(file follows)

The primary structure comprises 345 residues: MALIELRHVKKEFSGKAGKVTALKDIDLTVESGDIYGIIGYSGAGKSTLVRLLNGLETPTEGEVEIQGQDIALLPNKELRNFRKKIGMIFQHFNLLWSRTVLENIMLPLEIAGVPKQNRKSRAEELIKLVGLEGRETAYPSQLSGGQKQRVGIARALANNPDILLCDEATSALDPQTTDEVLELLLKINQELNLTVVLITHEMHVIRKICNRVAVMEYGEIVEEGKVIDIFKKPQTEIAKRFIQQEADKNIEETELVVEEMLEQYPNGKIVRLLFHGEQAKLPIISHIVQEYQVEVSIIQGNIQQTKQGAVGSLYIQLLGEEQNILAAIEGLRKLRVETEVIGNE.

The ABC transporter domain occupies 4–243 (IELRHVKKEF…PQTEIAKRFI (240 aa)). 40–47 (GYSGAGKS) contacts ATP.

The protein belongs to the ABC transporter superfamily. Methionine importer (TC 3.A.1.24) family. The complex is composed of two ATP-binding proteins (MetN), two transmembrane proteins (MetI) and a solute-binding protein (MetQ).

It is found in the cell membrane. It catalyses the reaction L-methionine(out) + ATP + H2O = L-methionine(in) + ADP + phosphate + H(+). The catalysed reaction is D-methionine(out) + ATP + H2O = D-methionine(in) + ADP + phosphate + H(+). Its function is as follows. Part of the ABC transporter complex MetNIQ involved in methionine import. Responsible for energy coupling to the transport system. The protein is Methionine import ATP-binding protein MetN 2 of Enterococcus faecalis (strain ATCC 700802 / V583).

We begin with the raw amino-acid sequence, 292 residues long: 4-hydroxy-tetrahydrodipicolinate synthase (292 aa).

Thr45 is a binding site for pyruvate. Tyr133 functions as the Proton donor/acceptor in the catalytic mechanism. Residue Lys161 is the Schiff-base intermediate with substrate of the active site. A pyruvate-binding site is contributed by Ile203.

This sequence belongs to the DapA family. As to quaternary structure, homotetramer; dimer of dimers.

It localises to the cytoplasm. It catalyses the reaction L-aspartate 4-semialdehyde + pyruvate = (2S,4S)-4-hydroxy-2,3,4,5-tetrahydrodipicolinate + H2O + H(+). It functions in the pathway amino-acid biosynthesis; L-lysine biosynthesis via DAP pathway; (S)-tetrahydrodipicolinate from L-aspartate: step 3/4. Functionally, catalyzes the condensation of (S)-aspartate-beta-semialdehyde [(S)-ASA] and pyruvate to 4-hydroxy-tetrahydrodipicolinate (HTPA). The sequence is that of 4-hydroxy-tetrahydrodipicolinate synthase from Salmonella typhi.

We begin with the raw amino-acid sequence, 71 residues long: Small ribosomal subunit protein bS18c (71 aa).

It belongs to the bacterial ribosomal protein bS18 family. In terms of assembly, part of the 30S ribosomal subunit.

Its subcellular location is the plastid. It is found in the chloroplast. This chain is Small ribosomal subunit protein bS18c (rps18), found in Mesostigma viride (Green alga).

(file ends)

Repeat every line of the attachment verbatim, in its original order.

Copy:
The primary structure comprises 345 residues: MALIELRHVKKEFSGKAGKVTALKDIDLTVESGDIYGIIGYSGAGKSTLVRLLNGLETPTEGEVEIQGQDIALLPNKELRNFRKKIGMIFQHFNLLWSRTVLENIMLPLEIAGVPKQNRKSRAEELIKLVGLEGRETAYPSQLSGGQKQRVGIARALANNPDILLCDEATSALDPQTTDEVLELLLKINQELNLTVVLITHEMHVIRKICNRVAVMEYGEIVEEGKVIDIFKKPQTEIAKRFIQQEADKNIEETELVVEEMLEQYPNGKIVRLLFHGEQAKLPIISHIVQEYQVEVSIIQGNIQQTKQGAVGSLYIQLLGEEQNILAAIEGLRKLRVETEVIGNE.

The ABC transporter domain occupies 4–243 (IELRHVKKEF…PQTEIAKRFI (240 aa)). 40–47 (GYSGAGKS) contacts ATP.

The protein belongs to the ABC transporter superfamily. Methionine importer (TC 3.A.1.24) family. The complex is composed of two ATP-binding proteins (MetN), two transmembrane proteins (MetI) and a solute-binding protein (MetQ).

It is found in the cell membrane. It catalyses the reaction L-methionine(out) + ATP + H2O = L-methionine(in) + ADP + phosphate + H(+). The catalysed reaction is D-methionine(out) + ATP + H2O = D-methionine(in) + ADP + phosphate + H(+). Its function is as follows. Part of the ABC transporter complex MetNIQ involved in methionine import. Responsible for energy coupling to the transport system. The protein is Methionine import ATP-binding protein MetN 2 of Enterococcus faecalis (strain ATCC 700802 / V583).

We begin with the raw amino-acid sequence, 292 residues long: 4-hydroxy-tetrahydrodipicolinate synthase (292 aa).

Thr45 is a binding site for pyruvate. Tyr133 functions as the Proton donor/acceptor in the catalytic mechanism. Residue Lys161 is the Schiff-base intermediate with substrate of the active site. A pyruvate-binding site is contributed by Ile203.

This sequence belongs to the DapA family. As to quaternary structure, homotetramer; dimer of dimers.

It localises to the cytoplasm. It catalyses the reaction L-aspartate 4-semialdehyde + pyruvate = (2S,4S)-4-hydroxy-2,3,4,5-tetrahydrodipicolinate + H2O + H(+). It functions in the pathway amino-acid biosynthesis; L-lysine biosynthesis via DAP pathway; (S)-tetrahydrodipicolinate from L-aspartate: step 3/4. Functionally, catalyzes the condensation of (S)-aspartate-beta-semialdehyde [(S)-ASA] and pyruvate to 4-hydroxy-tetrahydrodipicolinate (HTPA). The sequence is that of 4-hydroxy-tetrahydrodipicolinate synthase from Salmonella typhi.

We begin with the raw amino-acid sequence, 71 residues long: Small ribosomal subunit protein bS18c (71 aa).

It belongs to the bacterial ribosomal protein bS18 family. In terms of assembly, part of the 30S ribosomal subunit.

Its subcellular location is the plastid. It is found in the chloroplast. This chain is Small ribosomal subunit protein bS18c (rps18), found in Mesostigma viride (Green alga).